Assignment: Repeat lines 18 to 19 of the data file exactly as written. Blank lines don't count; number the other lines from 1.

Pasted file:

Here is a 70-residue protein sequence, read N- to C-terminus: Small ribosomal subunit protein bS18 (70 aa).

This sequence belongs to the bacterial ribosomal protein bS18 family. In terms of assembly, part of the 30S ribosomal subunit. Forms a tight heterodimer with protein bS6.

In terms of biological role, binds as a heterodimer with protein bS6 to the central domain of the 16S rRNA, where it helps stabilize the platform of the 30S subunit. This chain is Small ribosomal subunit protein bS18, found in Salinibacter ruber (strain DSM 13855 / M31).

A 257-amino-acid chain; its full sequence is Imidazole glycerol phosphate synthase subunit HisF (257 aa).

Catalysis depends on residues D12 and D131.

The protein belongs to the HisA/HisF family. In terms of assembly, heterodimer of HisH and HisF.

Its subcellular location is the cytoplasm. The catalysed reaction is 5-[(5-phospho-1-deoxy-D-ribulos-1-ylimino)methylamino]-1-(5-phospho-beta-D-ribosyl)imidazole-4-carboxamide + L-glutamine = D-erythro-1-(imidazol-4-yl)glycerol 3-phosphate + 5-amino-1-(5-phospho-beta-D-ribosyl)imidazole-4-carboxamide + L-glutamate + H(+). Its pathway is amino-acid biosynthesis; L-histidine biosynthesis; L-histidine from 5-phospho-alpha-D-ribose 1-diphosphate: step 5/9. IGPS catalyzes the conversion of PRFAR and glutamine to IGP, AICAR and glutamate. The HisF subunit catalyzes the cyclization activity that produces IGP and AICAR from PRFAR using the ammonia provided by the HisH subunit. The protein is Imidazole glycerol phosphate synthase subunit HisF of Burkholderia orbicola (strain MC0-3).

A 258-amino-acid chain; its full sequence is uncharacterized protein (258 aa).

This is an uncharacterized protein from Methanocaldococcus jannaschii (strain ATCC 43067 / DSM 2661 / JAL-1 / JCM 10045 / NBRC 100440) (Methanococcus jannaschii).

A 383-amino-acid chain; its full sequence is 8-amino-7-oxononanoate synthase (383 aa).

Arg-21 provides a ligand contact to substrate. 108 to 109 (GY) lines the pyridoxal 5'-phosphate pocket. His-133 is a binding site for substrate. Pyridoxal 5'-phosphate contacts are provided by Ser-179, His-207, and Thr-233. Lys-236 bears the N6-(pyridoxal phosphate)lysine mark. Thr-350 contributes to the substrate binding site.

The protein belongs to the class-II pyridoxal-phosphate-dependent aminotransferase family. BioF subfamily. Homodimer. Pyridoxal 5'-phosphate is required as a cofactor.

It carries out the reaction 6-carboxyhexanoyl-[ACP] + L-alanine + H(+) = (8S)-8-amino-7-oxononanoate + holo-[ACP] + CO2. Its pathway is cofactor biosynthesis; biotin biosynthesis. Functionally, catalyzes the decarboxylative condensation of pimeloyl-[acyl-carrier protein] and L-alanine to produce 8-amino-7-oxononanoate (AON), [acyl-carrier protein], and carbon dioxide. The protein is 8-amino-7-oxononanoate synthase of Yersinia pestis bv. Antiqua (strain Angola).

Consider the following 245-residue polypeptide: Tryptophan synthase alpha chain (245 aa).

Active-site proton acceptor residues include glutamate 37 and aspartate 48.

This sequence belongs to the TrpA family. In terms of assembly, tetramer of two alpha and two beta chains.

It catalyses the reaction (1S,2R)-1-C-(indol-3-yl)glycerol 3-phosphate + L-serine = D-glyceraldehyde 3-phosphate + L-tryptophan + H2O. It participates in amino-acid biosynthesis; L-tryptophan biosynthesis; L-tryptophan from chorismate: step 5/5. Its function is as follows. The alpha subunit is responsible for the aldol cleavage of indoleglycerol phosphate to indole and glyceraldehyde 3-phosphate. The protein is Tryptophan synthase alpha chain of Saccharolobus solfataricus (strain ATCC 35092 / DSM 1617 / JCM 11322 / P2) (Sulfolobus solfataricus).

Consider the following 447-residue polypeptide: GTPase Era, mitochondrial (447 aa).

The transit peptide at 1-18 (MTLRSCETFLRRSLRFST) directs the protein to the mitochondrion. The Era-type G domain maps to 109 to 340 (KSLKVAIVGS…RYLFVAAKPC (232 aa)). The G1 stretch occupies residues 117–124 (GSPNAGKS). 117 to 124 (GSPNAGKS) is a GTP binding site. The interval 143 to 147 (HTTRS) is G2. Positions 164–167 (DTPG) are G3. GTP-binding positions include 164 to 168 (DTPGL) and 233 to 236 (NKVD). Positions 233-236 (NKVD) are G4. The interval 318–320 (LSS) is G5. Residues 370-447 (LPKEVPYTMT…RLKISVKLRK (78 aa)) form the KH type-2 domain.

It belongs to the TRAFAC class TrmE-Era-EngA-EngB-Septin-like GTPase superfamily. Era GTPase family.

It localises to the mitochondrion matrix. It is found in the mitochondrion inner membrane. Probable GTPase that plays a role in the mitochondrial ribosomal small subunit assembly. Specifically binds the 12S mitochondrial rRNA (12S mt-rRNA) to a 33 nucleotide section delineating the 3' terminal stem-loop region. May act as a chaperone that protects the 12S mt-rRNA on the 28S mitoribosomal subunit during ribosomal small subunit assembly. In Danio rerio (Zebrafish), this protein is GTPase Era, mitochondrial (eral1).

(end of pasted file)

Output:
Consider the following 447-residue polypeptide: GTPase Era, mitochondrial (447 aa).

The transit peptide at 1-18 (MTLRSCETFLRRSLRFST) directs the protein to the mitochondrion. The Era-type G domain maps to 109 to 340 (KSLKVAIVGS…RYLFVAAKPC (232 aa)). The G1 stretch occupies residues 117–124 (GSPNAGKS). 117 to 124 (GSPNAGKS) is a GTP binding site. The interval 143 to 147 (HTTRS) is G2. Positions 164–167 (DTPG) are G3. GTP-binding positions include 164 to 168 (DTPGL) and 233 to 236 (NKVD). Positions 233-236 (NKVD) are G4. The interval 318–320 (LSS) is G5. Residues 370-447 (LPKEVPYTMT…RLKISVKLRK (78 aa)) form the KH type-2 domain.